It seems like talk of more federal patent regulation has spooked Intellectual Ventures.
The company recently submitted a filing with the U.S. Federal Election Commission indicating that the patent holding company intends to start a political action committee.
The PAC will be able to donate cash to the campaigns of legislators for the upcoming midterm election, which is key for IV. It means the company could start giving campaign contributions to lawmakers who could be voting on the Innovation Act, a piece of patent reform legislation that has passed the house, but IV has blasted for being a “flawed bill.”
The filing, first spotted by The Hill, names Russ Merbeth, the Bellevue-based company’s in-house lobbyist, as the treasurer of the PAC. Kyle Mahoney, who serves as IV’s Government Relations Manager, is named as the assistant treasurer.
“We did register a PAC this week, but there are not any details to share beyond that,” Mahoney said in an email to GeekWire, when asked about the purpose of the PAC.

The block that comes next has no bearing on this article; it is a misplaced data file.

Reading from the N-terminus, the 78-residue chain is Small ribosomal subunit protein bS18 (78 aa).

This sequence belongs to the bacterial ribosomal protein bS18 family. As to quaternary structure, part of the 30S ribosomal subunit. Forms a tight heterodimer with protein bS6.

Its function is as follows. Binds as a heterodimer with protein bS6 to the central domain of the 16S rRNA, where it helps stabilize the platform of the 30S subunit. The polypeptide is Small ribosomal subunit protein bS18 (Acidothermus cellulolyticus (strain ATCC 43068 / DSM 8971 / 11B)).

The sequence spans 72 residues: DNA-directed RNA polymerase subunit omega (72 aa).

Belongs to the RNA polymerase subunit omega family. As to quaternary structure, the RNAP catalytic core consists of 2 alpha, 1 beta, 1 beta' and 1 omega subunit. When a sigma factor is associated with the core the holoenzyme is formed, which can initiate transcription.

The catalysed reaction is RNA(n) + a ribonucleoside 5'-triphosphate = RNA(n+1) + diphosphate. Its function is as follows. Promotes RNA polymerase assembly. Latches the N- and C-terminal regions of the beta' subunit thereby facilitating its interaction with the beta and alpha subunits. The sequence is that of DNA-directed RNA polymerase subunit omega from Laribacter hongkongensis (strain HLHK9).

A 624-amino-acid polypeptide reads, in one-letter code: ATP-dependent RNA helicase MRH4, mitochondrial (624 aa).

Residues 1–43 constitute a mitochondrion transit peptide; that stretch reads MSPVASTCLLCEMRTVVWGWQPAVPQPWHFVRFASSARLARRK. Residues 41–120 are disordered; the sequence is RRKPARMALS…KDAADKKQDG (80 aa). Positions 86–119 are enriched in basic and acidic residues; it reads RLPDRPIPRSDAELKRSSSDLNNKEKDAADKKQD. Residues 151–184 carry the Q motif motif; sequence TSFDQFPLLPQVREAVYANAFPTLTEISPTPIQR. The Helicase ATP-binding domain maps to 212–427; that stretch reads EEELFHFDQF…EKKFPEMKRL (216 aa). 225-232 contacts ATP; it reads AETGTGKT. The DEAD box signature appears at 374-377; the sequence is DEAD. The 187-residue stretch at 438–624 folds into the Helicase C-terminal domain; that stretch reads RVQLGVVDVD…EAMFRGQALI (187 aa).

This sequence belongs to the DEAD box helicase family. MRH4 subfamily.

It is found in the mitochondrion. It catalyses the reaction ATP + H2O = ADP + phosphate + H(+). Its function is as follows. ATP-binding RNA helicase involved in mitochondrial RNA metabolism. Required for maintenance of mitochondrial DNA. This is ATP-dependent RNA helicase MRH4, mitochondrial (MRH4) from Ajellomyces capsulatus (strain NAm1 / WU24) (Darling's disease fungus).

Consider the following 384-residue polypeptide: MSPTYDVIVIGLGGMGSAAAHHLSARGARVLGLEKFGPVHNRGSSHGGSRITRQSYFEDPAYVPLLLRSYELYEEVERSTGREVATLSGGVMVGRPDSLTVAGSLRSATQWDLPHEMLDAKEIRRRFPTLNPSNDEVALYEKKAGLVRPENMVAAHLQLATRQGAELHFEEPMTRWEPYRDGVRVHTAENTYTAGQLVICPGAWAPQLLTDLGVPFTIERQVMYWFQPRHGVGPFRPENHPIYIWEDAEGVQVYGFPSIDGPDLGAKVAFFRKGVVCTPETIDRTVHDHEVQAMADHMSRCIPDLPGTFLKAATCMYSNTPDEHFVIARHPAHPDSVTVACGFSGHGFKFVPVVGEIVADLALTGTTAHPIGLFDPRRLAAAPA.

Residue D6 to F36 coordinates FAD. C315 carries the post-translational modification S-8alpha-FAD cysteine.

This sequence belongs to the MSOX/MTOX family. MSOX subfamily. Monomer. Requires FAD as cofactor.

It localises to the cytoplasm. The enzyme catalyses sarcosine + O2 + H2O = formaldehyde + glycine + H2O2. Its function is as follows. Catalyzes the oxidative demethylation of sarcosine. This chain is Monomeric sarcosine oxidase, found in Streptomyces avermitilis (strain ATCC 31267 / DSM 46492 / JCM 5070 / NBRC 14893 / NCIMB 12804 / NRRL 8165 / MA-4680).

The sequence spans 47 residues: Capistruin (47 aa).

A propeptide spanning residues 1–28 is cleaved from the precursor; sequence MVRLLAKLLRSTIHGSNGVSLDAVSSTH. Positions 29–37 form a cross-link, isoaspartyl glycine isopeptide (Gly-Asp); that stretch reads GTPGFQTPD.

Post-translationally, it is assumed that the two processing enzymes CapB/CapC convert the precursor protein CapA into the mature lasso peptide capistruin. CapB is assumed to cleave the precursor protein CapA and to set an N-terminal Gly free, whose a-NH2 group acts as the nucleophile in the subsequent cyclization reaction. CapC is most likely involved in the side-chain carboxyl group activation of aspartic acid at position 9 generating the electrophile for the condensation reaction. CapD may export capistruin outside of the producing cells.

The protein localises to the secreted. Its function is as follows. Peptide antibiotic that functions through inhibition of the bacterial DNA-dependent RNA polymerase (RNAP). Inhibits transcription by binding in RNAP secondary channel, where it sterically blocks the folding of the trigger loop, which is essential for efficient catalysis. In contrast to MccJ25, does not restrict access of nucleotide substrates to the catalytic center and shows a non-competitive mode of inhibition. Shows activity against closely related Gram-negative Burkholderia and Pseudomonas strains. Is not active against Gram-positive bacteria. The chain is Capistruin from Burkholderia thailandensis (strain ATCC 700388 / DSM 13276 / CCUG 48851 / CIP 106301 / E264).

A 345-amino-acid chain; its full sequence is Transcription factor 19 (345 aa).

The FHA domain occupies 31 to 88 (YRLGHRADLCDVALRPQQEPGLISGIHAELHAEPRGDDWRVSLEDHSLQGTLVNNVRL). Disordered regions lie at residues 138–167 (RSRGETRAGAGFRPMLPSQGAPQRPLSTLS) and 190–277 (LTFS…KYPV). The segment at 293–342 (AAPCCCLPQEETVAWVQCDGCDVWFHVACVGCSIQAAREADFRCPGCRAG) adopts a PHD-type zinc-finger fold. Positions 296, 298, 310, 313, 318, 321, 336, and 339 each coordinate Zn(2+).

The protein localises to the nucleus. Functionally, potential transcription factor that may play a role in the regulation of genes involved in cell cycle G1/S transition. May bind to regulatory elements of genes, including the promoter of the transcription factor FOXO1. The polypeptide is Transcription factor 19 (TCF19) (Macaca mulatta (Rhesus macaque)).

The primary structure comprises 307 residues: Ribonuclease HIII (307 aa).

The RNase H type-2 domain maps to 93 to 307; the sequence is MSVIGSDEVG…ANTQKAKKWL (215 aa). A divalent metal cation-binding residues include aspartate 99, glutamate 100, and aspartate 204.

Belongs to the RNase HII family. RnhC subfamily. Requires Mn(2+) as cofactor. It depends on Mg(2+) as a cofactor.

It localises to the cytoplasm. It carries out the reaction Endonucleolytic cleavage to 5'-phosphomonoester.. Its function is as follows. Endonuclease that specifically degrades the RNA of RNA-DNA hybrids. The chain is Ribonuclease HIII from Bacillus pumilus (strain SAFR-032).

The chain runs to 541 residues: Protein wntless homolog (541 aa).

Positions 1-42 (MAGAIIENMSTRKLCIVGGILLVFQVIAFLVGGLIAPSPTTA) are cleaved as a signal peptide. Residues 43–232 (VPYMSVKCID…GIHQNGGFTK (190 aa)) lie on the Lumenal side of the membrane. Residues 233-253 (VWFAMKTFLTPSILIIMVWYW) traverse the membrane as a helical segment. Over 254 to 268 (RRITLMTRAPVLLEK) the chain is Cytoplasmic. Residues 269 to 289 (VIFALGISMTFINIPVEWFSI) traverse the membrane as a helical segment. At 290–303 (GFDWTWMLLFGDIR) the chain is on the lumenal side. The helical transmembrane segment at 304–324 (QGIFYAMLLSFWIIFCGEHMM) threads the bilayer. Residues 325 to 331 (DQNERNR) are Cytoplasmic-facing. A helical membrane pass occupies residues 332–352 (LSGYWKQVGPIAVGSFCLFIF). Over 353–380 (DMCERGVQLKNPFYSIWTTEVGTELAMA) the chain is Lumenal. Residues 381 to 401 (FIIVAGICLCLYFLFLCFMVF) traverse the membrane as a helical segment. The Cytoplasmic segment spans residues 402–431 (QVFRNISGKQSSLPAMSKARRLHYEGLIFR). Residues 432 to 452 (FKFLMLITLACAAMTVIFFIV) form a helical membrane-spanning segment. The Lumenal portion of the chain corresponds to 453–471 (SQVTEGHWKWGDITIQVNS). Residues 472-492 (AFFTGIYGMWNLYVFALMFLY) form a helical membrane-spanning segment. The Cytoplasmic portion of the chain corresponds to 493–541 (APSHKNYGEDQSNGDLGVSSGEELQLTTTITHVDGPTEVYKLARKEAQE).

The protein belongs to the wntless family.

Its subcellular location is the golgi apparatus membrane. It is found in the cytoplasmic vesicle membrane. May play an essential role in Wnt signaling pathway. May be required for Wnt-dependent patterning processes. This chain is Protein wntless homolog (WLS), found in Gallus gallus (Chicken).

The PAC would seem to be a response by the company to an environment in Washington D.C. that’s increasingly hostile to patent holding companies like Intellectual Ventures. The White House announced a trio of new executive actions today that are focused on patents. The actions call for better training of patent examiners in technical matters, “crowdsourcing” the review of patents to find prior inventions that might invalidate them and creating a program that provides legal representation for inventors who can’t afford a lawyer.
Intellectual Ventures, which is owned by former Microsoft CTO Nathan Myhrvold, has acquired more than 70,000 patents, and has earned more than $3 billion from licensing those patents to other companies. Earlier this month, the company reported that it was laying off 5 percent of its staff, after curtailing its patent acquisitions while seeking another $3 billion in new funding.
While doubling down on giving money to politicians may seem like an odd choice for a company that recently underwent layoffs, stricter federal regulations that make it harder for IV to win patent suits could have a significant impact on the company’s future.